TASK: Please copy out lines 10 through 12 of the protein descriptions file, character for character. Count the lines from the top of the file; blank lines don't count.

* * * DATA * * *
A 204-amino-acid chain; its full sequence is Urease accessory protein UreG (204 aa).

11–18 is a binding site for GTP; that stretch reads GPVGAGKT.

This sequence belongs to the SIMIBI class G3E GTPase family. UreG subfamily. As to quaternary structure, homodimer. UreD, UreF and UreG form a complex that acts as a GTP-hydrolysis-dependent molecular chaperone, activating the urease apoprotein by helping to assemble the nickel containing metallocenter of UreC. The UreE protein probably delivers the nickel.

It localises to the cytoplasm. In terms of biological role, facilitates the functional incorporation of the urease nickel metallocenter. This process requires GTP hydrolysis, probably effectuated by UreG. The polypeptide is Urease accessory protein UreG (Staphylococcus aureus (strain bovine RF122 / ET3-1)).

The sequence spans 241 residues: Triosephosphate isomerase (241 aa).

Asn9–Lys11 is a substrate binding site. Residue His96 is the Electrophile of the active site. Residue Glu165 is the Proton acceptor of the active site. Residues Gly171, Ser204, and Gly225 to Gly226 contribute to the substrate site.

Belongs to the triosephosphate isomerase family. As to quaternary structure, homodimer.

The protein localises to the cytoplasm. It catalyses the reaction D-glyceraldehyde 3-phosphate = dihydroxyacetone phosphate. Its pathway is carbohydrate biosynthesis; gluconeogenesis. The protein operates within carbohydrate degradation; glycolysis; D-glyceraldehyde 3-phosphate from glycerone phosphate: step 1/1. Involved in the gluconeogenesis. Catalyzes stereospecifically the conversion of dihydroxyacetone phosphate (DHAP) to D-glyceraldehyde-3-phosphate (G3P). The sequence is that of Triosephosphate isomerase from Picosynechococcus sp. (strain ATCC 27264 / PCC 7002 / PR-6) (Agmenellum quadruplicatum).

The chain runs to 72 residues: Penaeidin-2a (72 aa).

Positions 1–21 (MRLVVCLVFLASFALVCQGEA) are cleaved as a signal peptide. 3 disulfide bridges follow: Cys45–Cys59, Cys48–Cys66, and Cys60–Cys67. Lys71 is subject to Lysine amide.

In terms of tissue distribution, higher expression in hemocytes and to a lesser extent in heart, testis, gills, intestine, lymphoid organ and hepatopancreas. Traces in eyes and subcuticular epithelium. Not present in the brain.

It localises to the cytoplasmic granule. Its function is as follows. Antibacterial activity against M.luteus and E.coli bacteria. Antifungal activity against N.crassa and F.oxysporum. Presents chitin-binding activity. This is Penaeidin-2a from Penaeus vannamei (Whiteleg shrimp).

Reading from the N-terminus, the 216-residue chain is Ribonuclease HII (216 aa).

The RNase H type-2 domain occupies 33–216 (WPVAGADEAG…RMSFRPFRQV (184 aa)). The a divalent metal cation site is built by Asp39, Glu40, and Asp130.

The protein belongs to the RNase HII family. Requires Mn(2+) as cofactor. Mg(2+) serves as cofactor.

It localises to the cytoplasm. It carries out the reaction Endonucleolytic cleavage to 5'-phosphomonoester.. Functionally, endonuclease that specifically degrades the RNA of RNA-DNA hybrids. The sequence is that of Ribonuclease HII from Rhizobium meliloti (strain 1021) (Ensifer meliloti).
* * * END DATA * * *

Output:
Positions 1–21 (MRLVVCLVFLASFALVCQGEA) are cleaved as a signal peptide. 3 disulfide bridges follow: Cys45–Cys59, Cys48–Cys66, and Cys60–Cys67. Lys71 is subject to Lysine amide.

In terms of tissue distribution, higher expression in hemocytes and to a lesser extent in heart, testis, gills, intestine, lymphoid organ and hepatopancreas. Traces in eyes and subcuticular epithelium. Not present in the brain.

It localises to the cytoplasmic granule. Its function is as follows. Antibacterial activity against M.luteus and E.coli bacteria. Antifungal activity against N.crassa and F.oxysporum. Presents chitin-binding activity. This is Penaeidin-2a from Penaeus vannamei (Whiteleg shrimp).